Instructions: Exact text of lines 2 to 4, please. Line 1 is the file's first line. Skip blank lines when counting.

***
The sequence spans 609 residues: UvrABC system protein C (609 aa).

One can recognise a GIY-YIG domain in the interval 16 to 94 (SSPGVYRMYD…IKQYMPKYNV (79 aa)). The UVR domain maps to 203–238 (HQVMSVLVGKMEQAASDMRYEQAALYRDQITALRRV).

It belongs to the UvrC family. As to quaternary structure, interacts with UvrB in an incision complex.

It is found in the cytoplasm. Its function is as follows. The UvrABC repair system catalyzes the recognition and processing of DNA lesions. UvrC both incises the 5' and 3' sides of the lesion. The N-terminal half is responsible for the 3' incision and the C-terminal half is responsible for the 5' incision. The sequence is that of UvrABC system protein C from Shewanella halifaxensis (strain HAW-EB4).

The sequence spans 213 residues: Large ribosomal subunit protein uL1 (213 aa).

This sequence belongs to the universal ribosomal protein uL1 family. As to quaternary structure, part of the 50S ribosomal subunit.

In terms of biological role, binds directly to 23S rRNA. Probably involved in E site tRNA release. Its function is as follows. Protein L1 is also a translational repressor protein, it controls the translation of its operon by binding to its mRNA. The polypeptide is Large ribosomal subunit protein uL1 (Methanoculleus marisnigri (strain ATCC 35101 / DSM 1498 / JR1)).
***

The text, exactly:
One can recognise a GIY-YIG domain in the interval 16 to 94 (SSPGVYRMYD…IKQYMPKYNV (79 aa)). The UVR domain maps to 203–238 (HQVMSVLVGKMEQAASDMRYEQAALYRDQITALRRV).

It belongs to the UvrC family. As to quaternary structure, interacts with UvrB in an incision complex.

It is found in the cytoplasm. Its function is as follows. The UvrABC repair system catalyzes the recognition and processing of DNA lesions. UvrC both incises the 5' and 3' sides of the lesion. The N-terminal half is responsible for the 3' incision and the C-terminal half is responsible for the 5' incision. The sequence is that of UvrABC system protein C from Shewanella halifaxensis (strain HAW-EB4).